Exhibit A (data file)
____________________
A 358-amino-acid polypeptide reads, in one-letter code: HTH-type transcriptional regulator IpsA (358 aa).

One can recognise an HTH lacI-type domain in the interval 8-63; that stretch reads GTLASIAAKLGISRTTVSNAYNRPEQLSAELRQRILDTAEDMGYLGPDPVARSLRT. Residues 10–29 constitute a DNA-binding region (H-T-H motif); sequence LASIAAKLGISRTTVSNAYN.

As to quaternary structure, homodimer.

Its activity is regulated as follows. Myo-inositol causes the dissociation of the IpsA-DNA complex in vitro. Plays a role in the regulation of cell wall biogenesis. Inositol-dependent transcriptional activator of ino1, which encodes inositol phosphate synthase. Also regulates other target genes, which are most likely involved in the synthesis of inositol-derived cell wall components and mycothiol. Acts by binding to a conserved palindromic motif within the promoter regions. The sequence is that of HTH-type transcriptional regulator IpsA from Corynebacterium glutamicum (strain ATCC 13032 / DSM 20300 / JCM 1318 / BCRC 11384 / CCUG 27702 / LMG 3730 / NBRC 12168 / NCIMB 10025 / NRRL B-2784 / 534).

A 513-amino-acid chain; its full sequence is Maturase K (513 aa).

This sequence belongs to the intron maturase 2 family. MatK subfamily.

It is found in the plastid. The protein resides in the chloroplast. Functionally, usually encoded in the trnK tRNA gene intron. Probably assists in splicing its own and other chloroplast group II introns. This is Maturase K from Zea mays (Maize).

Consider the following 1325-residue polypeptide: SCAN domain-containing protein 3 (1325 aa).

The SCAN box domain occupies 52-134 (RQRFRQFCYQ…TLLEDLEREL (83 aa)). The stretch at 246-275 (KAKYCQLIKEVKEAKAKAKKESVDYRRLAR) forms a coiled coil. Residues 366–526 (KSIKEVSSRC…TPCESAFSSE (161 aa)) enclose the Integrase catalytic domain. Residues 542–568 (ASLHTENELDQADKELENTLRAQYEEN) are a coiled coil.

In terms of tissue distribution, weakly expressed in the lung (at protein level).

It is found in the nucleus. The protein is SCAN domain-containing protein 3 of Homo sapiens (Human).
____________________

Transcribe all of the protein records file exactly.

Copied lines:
A 358-amino-acid polypeptide reads, in one-letter code: HTH-type transcriptional regulator IpsA (358 aa).

One can recognise an HTH lacI-type domain in the interval 8-63; that stretch reads GTLASIAAKLGISRTTVSNAYNRPEQLSAELRQRILDTAEDMGYLGPDPVARSLRT. Residues 10–29 constitute a DNA-binding region (H-T-H motif); sequence LASIAAKLGISRTTVSNAYN.

As to quaternary structure, homodimer.

Its activity is regulated as follows. Myo-inositol causes the dissociation of the IpsA-DNA complex in vitro. Plays a role in the regulation of cell wall biogenesis. Inositol-dependent transcriptional activator of ino1, which encodes inositol phosphate synthase. Also regulates other target genes, which are most likely involved in the synthesis of inositol-derived cell wall components and mycothiol. Acts by binding to a conserved palindromic motif within the promoter regions. The sequence is that of HTH-type transcriptional regulator IpsA from Corynebacterium glutamicum (strain ATCC 13032 / DSM 20300 / JCM 1318 / BCRC 11384 / CCUG 27702 / LMG 3730 / NBRC 12168 / NCIMB 10025 / NRRL B-2784 / 534).

A 513-amino-acid chain; its full sequence is Maturase K (513 aa).

This sequence belongs to the intron maturase 2 family. MatK subfamily.

It is found in the plastid. The protein resides in the chloroplast. Functionally, usually encoded in the trnK tRNA gene intron. Probably assists in splicing its own and other chloroplast group II introns. This is Maturase K from Zea mays (Maize).

Consider the following 1325-residue polypeptide: SCAN domain-containing protein 3 (1325 aa).

The SCAN box domain occupies 52-134 (RQRFRQFCYQ…TLLEDLEREL (83 aa)). The stretch at 246-275 (KAKYCQLIKEVKEAKAKAKKESVDYRRLAR) forms a coiled coil. Residues 366–526 (KSIKEVSSRC…TPCESAFSSE (161 aa)) enclose the Integrase catalytic domain. Residues 542–568 (ASLHTENELDQADKELENTLRAQYEEN) are a coiled coil.

In terms of tissue distribution, weakly expressed in the lung (at protein level).

It is found in the nucleus. The protein is SCAN domain-containing protein 3 of Homo sapiens (Human).